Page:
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Using Your Finderscope for Binocular Variables

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cmy
cmy's picture
Using Your Finderscope for Binocular Variables

Hi Folks,

I have recently piggybacked my 66mm refractor onto my 6" reflector so that I can cover both binocular and telescopic variables with one set-up. However, I'm finding the image it provides is a bit too bright for many of the stars I would like to observe. I suppose I could stop the aperture down, but I was wondering if those standard 50mm right-angled, correct image finder scopes which are readily available are optically good enough to use for observing variables? If they are, I could save some weight! Is anyone else using their finderscopes for this purpose?

Clear skies,

Mick

 

 

 

PYG
PYG's picture
Bins

Hi Mick,

I used a 10x50 right angle finder for bright VS observing when I owned a Meade, and it was fine.  I now use a 12x60 finder on my scope and that works good too.  Go for it!

I'm a big Hawkwind fan too :-)

Gary

cmy
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Finderscope

Thanks for the info Gary. I have an old "Orion" brand RACI finder in the loft, so I'll dust it down, maybe remove the crosshairs and see how it goes.

Yes I'm a huge HW fan! Saw them on Saturday in London :) !

Thanks again,

Mick

 

pox
pox's picture
Me too! I used to know David

Me too! I used to know David Hardy, who did a lot of their album covers/backdrops. Lived not too far from me. Still have my old Space Ritual double album. How about other similar bands? Pink Floyd - anyone who can compose a track called "Astronomy Domine" has to be worth something! And there's a dutch rock band (we're quite Dutch here in East Anglia...) called T Tauri. Honestly!

cmy
cmy's picture
 Excellent Michael - I'm

 

Excellent Michael - I'm friends with David on FB, but I haven't actually met him. He has just completed an updated version of the back cover of HW's "Hall of the Mountain Grill" album  - the one of a planet in located within a globular cluster!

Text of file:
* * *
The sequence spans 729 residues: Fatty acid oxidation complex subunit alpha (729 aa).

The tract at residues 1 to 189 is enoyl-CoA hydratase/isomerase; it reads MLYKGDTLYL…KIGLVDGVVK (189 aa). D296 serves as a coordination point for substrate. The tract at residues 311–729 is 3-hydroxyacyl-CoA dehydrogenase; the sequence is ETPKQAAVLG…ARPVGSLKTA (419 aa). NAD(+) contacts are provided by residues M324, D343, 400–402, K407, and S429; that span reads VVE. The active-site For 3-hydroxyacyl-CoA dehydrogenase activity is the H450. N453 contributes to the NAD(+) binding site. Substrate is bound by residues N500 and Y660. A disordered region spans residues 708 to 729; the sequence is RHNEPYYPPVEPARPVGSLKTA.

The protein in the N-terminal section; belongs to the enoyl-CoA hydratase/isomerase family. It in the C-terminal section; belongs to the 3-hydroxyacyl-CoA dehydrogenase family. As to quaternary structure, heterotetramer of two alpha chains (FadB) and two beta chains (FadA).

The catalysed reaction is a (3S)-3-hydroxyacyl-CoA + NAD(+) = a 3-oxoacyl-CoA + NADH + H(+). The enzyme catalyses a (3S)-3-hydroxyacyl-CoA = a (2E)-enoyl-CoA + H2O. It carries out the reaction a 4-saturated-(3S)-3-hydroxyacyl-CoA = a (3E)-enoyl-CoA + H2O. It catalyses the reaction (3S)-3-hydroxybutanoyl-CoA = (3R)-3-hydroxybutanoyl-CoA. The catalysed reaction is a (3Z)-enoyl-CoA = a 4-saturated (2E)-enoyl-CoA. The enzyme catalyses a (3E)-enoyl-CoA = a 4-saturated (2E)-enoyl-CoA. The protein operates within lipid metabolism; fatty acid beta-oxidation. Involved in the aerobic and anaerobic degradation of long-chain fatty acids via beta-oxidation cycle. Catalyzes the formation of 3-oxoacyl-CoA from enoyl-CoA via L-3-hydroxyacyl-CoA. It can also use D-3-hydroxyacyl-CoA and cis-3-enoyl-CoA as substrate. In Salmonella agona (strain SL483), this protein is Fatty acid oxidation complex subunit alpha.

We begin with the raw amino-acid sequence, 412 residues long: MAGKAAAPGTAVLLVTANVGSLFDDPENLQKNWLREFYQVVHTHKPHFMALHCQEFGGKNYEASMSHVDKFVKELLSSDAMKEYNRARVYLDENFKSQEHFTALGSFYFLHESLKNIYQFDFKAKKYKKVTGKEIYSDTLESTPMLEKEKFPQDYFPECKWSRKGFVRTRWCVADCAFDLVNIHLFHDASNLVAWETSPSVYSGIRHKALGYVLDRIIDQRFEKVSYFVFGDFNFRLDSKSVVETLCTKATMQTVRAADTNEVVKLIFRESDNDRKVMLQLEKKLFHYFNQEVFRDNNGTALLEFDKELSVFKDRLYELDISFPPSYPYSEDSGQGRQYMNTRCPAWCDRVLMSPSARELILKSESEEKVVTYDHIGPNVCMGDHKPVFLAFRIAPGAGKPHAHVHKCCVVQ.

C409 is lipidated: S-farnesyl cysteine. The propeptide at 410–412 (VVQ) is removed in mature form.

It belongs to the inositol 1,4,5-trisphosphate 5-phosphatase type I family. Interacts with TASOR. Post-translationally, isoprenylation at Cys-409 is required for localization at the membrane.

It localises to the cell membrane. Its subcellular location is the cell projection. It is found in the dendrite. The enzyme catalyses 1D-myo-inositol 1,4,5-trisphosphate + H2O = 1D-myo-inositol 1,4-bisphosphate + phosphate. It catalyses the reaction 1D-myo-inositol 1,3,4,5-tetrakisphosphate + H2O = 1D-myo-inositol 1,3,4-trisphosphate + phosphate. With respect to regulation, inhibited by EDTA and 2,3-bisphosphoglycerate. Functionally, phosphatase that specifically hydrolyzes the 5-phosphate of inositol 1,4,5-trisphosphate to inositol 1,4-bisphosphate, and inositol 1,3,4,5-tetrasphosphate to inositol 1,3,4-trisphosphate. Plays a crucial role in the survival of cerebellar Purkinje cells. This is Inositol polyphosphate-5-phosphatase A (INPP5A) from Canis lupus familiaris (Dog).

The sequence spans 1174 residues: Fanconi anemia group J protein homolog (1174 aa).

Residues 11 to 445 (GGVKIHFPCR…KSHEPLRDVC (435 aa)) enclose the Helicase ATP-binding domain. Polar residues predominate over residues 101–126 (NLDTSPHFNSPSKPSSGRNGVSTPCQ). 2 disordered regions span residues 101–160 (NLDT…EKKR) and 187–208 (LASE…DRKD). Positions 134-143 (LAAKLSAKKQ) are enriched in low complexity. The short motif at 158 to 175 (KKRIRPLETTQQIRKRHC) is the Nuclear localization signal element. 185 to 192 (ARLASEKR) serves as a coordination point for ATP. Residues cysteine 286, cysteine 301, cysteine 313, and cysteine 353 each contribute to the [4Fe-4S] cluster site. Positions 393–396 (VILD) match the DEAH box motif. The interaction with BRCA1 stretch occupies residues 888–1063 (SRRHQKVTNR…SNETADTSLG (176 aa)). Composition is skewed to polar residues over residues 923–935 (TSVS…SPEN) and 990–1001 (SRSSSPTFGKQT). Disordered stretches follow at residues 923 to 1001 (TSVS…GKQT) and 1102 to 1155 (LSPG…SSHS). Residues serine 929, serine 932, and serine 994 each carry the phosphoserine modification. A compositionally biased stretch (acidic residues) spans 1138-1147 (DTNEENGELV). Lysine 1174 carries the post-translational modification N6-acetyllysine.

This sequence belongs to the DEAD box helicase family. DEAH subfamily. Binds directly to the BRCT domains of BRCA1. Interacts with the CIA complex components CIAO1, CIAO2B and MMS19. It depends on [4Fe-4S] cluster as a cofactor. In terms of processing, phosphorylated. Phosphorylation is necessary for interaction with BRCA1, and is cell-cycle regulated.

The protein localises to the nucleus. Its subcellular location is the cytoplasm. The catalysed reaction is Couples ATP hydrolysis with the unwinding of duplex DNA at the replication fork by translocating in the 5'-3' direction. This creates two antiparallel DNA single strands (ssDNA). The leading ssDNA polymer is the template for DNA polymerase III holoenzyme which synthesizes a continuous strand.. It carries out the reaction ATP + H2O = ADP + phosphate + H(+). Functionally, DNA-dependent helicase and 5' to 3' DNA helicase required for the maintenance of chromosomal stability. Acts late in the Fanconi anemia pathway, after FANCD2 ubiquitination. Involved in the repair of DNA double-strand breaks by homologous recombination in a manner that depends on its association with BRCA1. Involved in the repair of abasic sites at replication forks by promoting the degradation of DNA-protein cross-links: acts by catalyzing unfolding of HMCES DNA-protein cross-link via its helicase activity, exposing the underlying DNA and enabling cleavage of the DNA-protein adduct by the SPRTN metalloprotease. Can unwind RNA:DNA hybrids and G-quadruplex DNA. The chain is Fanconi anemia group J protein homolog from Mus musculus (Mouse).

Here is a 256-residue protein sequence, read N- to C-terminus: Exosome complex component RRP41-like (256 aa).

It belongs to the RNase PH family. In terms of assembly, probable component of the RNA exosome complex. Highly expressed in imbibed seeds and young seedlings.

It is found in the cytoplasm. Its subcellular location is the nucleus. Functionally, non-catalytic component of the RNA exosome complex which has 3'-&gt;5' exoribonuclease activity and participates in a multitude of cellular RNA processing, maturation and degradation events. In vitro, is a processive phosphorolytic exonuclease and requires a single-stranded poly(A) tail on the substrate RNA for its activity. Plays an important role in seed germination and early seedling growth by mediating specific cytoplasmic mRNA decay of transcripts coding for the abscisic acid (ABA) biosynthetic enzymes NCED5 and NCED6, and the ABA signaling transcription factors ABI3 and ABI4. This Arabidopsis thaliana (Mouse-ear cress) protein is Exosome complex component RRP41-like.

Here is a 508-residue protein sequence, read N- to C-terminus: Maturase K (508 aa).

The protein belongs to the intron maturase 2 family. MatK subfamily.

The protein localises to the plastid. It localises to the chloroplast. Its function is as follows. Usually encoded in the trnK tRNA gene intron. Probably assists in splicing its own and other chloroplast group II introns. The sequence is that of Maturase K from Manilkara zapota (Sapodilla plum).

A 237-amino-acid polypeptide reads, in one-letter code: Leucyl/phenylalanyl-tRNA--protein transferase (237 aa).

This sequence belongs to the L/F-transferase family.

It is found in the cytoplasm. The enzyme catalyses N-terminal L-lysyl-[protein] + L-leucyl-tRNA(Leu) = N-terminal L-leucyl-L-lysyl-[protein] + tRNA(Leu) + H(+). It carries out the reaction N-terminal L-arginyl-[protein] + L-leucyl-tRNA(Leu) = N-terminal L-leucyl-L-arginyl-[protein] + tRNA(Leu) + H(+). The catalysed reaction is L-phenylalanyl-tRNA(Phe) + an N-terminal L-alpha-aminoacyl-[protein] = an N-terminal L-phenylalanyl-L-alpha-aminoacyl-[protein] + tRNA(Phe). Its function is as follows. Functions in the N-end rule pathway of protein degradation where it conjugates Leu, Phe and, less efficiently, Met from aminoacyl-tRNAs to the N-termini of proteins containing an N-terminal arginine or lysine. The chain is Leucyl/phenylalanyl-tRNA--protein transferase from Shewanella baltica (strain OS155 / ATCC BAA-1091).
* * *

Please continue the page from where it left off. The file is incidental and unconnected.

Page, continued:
T Tauri? I must check them out!!

Just returning to the subject of using the findersope - I used a 9 x 50 RACI last night and found, as Gary suggested, that it worked very well. The view is obviously much steadier than hand-held binoculars and I was able to find a few variable fields at the fainter end of my usual binocular range.

Clear Skies,

Mick

 

 

 

paw
paw's picture
using 50mm finder

I 'find' my finder a valuable tool. Could not observe many objects without it.

alan

PYG
PYG's picture
Finders

A good finder is an absolute gem.  I find that I can reach a touch fainter with my finder than bins of a comparable size, simply because it is so steady. Wouldn't be without mine.

Haven't seen David H for many years.  He used to live in Birmingham - about 15 miles from me on the South of the city.  I wonder if he still does? He also gave a couple of talks to my astro club.

Showing my age here, but my first 'live' experience of Hawkwind was the Space Ritual tour in 1972 I think it was. Birmingham Odeon.  Wonderful lighting by 'Liquid Len' - ah, those were the days.

Gary

pox
pox's picture
And Stacia. Big girl.

And Stacia. Big girl.

(ahem...) finders are VS tools in themselves. I remember following R Vir to about 10.5 with a 10*50 finder. Current finder is similar and is good for 7-10m stars as well.

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